Gold: Barrick, Newmont plan joint venture in Nevada

Montreal (AFP) –


Barrick Gold dropped a hostile bid for Newmont Mining on Monday, and instead the two companies announced plans for a multi-billion dollar joint venture combining their operations in Nevada.

Upon completion of the joint-venture agreement, which must still be approved by regulators, the Nevada compact "will be the world's single-largest gold producer," with three mining properties producing more than four million ounces last year, and a fourth in the works.

"We are finally taking down the fences to operate Nevada as a single entity in order to deliver full value to both sets of shareholders, as well as to all our stakeholders in the state, by securing the long-term future of gold mining in Nevada," said Barrick chief executive Mark Bristow.

"We listened to our shareholders and agreed with them that this was the best way to realize the enormous potential of the Nevada goldfields' unequalled mineral endowment, and to maximize the returns from our operations there," he said in statement.

Barrick's Cortez and Goldstrike properties in Nevada consist of an open pit and an underground mine at the former, and an open pit and two underground mines at the latter.

Newmont has been pouring gold in Nevada for the last half century along an adjacent corridor in the northern part of the state, which includes 11 surface mines, eight underground mines and 13 processing facilities.

The joint venture, the companies said, would save them an estimated $500 million "in average annual pre-tax synergies in the first five full years of the combination," which is projected to total $5 billion in pre-tax net present value over a 20-year period.

Both have also said there is more hidden gold to be discovered in the US state.

- Hostile takeover dropped -

The joint venture announcement comes less than a month after the Canadian miner launched a nearly $18 billion hostile merger offer for its American rival in a record deal to create a global gold juggernaut.

Newmont, however, pushed back against Barrick's February takeover offer, saying it was focused on closing its own acquisition of another Canadian firm, Goldcorp -- a tie-up that would allow Newmont to leapfrog Barrick as top gold miner.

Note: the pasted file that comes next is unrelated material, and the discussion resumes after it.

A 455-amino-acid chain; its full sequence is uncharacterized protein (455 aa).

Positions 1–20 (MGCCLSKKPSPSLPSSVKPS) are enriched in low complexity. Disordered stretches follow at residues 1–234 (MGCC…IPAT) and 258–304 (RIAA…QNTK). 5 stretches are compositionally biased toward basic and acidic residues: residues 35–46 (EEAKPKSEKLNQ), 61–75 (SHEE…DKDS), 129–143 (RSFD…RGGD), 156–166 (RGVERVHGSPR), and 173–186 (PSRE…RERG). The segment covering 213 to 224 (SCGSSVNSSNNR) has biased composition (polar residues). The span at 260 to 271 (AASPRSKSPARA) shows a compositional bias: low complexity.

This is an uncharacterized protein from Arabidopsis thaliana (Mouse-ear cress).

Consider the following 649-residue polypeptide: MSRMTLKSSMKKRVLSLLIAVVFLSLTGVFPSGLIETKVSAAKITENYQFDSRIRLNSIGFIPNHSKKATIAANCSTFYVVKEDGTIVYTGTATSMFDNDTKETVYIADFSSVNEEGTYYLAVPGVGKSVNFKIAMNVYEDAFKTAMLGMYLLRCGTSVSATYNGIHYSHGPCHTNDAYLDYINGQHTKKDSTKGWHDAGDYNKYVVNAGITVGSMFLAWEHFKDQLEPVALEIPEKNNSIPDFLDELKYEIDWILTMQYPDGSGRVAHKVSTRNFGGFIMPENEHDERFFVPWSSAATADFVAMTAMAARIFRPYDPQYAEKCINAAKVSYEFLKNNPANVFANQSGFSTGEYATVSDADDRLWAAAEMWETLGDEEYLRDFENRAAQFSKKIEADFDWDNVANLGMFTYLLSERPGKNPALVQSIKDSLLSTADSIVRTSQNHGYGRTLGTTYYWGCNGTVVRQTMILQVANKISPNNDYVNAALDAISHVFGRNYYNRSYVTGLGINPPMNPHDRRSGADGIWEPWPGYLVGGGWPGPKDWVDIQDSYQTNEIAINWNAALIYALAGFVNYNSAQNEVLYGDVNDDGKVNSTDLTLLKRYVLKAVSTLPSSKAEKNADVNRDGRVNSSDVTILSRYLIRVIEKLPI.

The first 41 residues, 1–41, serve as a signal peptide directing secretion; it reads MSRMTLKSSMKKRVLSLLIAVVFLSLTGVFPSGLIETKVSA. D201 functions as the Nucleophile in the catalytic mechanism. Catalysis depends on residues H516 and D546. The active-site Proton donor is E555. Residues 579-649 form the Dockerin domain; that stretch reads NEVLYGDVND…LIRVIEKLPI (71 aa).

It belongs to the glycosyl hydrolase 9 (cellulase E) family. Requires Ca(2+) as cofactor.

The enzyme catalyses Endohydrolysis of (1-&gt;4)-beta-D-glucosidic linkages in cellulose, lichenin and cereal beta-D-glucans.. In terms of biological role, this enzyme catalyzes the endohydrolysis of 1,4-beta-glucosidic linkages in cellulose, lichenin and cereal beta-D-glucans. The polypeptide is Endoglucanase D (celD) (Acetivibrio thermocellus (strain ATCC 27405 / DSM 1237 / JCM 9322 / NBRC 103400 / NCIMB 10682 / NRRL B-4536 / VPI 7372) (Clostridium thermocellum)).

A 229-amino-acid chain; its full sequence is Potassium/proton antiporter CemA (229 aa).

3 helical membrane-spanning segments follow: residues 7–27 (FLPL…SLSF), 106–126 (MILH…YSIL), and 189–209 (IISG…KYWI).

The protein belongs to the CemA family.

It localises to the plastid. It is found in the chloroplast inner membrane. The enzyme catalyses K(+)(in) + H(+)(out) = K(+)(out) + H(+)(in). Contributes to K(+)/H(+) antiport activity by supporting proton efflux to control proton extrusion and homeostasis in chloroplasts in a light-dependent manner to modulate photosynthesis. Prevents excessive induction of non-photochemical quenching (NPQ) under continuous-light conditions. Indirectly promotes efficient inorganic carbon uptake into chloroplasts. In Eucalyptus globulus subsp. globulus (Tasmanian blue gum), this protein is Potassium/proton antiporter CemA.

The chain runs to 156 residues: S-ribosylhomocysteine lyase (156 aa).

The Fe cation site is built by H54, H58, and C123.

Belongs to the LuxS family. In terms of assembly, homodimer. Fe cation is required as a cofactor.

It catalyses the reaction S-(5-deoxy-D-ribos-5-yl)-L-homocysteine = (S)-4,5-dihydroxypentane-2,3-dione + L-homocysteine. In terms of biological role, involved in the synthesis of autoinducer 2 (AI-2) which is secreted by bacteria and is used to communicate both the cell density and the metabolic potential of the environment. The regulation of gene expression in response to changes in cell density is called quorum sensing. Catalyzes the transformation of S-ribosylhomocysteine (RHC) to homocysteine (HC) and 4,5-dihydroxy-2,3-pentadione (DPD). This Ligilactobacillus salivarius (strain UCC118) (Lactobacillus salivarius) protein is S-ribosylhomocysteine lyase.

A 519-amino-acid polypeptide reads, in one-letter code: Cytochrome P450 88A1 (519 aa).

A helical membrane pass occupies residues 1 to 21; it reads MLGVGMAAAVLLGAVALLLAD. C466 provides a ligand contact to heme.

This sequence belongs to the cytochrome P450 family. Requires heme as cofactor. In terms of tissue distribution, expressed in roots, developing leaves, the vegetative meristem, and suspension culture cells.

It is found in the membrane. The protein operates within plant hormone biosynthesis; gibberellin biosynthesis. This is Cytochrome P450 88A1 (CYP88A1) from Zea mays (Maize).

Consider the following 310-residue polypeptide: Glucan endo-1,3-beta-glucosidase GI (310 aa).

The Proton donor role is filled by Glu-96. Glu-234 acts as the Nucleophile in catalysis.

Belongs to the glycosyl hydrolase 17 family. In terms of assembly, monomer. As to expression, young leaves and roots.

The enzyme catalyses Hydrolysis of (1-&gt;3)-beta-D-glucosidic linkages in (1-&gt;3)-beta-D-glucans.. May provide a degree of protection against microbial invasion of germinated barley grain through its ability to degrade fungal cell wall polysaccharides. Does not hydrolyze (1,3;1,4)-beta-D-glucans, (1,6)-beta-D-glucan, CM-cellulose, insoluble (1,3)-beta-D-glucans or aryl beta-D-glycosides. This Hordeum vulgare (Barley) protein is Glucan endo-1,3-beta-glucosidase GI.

Barrick and Newmont had flirted with a merger five years ago, but talks fell apart over who would lead the combined firm and where to locate its headquarters.

The pair have many shareholders in common, and last week one of them -- Van Eck International Investors Gold Fund, which is Barrick's top shareholder and Newmont's third-largest -- reportedly urged them to find a way to work together in Nevada.

The industry has been consolidating as gold mines around the world get depleted, driving up costs and encouraging companies to come together in mergers and alliances. For investors, low bullion prices have also been a concern.

Late last year, Barrick agreed to buy Britain's Randgold Resources in a $5.4 billion deal.

Its Nevada joint venture with Newmont now means the Newmont-Goldcorp merger can proceed unhindered.

In a statement, Vancouver-based Goldcorp said "it has consented to and fully supports the announced Nevada joint venture" between Barrick and Newmont.

In morning trading in New York, Barrick stock rose slightly after the announcement to $13.05, Goldcorp fell slightly to $10.66, and Newmont dropped more than three percent to $32.63.